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Transparency and Pollster Ratings

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My column for next week has been posted a little earlier than usual. It covers the controversy over Nate Silver's pollster ratings, and bloggy exchange over the last day or two between Silver, Political Wire's Taegan Goddard and Research 2000's Del Ali over the transparency in the FiveThirtyEight pollster ratings. I have a few important footnotes and another aspect of transparency to review, but real life intrudes. So please click through and read it all, but come back to this post later tonight for an update.


I'm going to update this post in two parts. First I want to add some footnotes to the column, which covers the questions that have been raised about the database of past polls that Nate Silver created and used to score pollsters. The second part will discuss the transparency regarding additional aspects of Nate's model and scoring.

I want to emphasize that nothing I learned this week leads me to believe that Silver has intentionally misled anyone or done anything intentionally sinister. I have questions about the design and interpretation of the models used to score pollsters, and I wish he would be more transparent about the data and mechanics, but these are issues of substance. I'm not questioning his motives.

So on the footnotes: Earlier today, Del Ali of Research 2000 sent us a list of 12 of his poll results he claimed that Silver should have included in his database and 2 more that he said were in error. Later in the morning he sent one more omitted result. We did our best to review that list and confirm the information provided. Here is what we found.

First, the two polls included in Silver's database with errors:

  • 2008-FL President (10/20-10/22) - Error (+3 Obama not +4)
  • 2008-ME President (10/13-10/15) - Error (+17 Obama not +15)

These are both relatively small errors, and we noticed that the apparent mistake on the Maine poll was also present in the DailyKos summary of the poll published at the time.

There were four three more polls in the omitted category that were either more than 21 days before the election (Hawaii and the Florida House race) our outside the range of races that Silver said he included (he did not include any gubernatorial primaries before 2010). [Correction: We overlooked that the NY-23 special election was omitted intentionally because of Silver's criteria of excluding races "where a candidate who had a tangible chance of winning the election drops out of it prematurely"].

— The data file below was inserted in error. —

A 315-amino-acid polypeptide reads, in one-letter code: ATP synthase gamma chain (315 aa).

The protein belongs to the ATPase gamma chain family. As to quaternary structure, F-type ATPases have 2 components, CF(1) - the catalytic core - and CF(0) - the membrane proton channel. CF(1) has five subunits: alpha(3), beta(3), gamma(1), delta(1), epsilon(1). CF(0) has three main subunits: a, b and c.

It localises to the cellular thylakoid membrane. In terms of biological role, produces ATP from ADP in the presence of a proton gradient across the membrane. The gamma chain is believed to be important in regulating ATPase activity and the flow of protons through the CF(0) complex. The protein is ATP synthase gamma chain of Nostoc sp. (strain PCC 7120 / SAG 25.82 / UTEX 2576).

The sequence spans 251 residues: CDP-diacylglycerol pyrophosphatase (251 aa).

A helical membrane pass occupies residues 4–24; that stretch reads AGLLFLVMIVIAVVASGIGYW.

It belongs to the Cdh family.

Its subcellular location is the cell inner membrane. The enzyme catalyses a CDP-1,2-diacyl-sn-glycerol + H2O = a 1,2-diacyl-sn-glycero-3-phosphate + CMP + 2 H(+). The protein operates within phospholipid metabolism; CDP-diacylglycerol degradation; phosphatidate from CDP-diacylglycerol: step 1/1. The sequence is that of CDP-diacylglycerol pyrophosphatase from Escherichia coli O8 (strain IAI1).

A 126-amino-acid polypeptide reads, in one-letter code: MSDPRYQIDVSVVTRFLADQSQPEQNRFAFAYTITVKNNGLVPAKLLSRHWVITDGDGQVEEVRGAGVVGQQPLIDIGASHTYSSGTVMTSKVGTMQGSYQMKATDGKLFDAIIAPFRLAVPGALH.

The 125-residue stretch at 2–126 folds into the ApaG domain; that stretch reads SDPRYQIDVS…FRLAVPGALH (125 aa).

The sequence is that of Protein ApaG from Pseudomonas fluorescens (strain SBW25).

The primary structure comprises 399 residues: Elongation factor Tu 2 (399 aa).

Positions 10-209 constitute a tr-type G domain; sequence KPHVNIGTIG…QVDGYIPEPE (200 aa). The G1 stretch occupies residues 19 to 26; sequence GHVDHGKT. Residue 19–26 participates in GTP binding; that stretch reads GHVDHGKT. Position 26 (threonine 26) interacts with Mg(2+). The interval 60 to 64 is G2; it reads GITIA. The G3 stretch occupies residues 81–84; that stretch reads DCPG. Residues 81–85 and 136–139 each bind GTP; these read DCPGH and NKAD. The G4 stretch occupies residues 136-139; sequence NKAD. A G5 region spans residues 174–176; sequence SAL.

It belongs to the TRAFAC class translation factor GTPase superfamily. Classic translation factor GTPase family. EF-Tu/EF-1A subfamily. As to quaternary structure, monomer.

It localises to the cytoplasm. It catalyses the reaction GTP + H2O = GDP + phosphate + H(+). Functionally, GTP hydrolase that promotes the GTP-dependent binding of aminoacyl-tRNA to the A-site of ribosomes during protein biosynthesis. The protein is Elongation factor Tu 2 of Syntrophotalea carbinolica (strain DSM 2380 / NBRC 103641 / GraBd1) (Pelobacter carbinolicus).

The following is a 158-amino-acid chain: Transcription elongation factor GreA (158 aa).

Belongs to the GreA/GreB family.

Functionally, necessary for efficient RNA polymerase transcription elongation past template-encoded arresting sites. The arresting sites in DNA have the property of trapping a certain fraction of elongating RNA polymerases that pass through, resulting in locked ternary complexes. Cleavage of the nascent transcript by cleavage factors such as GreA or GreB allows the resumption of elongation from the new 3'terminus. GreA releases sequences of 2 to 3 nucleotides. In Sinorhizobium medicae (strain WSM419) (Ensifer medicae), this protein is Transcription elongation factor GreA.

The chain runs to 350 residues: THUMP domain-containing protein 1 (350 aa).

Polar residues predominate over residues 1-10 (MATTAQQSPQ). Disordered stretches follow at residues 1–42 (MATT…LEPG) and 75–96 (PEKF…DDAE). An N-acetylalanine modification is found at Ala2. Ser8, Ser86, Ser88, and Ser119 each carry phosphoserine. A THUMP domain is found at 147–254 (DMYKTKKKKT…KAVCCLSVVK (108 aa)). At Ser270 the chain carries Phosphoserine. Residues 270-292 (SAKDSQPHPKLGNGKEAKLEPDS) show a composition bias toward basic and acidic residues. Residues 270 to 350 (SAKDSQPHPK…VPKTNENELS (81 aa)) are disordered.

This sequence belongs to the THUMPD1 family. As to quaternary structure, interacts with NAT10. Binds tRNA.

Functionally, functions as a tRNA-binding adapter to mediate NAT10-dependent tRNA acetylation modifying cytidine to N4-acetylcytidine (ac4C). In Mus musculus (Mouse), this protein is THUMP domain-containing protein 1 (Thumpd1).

• 2010-HI-01 Special Election House (4/11-4/14)
  • 2006-FL-16 House (10/11-10/13)
  • 2002-IL Dem Primary Governor (3/11-3/13)
  • 2009-NY-23 Special (10/26-28)

Some may quarrel with Silver's decisions about the range of dates he sets as a cut-off, and I'm hoping to write more about that aspect of his scoring system. But as long as Silver applied his stated rules consistently, these examples do not qualify as erroneous omissions.

That leaves nine ten more Research 200 polls that appear to be genuine omissions in the sense that they meet Silver's criteria but were not included in the database:

  • 2000-IN President (10/28-10/30)
  • 2000-NC President (10/28-10/30)
  • 2000-NC Governor (10/28-10/30)
  • 2002-IN-02 House (10/27-10/29)
  • 2004-IA-03 (10/25-10/27)
  • 2004-NV Senate (10/19-10/21)
  • 2008-ID Senate (10/21-10/22)
  • 2008-ID-01 (10/21-10/22)
  • 2008-FL-18 (10/20-10/22)
  • 2009-NY-23 Special (10/26-28)

Do these omissions indicate sloppiness? We were able to find the NY-23 special election results on and elsewhere, the 2004 Nevada Senate and 2002 Indiana House on the Polling Report and the Iowa 3rd CD poll from 2004 with a Google search at So those examples should have been included but were not.

However, we could not find the 2000 North Carolina poll anywhere except the subscriber-only archives of The Hotline (although, oddly, with different field dates: 10/30-31). The Hotline database is not among Silver's listed resources.

We also checked and the three results (from two polls) missing for 2008 and found they were also missing from the compilations published by our site, RealClearPolitics and the Polling Report during the campaign (though we did find mention of the Idaho poll on We could not find the Indiana presidential result from 2000 anywhere.

The point of all of this is that there are really only a small number of examples that qualify as mistakes attributable to Silver's team. Most of the other oversights were also made by their sources. And even if we correct all of the errors and include all of the inside-the-21-day-window omissions, it changes the average error for Research 2000 hardly at all (as summarized in the column [and leaving out NY-23 does not change the average error]). These examples still represent imperfections in the data that should be corrected, and we can assume that more exist for the other pollsters, and as argued in the column, I'm all for greater transparency. But if you are looking for evidence of something "sinister," it just isn't there.

We created a spreadsheet that includes both the original list of Research 2000 polls included in the Fivethirtyeight database and a second tab that includes the corrections and appropriate omissions. It is certainly possible that our spreadsheet contains errors of it's own, so in the spirit of transparency, we've made it available for download. Feel free to email us with corrections.

[I corrected a few typos and cleaned up one mangled sentence in the original post above -- Part II of the update coming over the weekend.]

Update (6/14): Since I did not finish the promised update until Monday afternoon, I posted it as a separate entry. Please click through for more.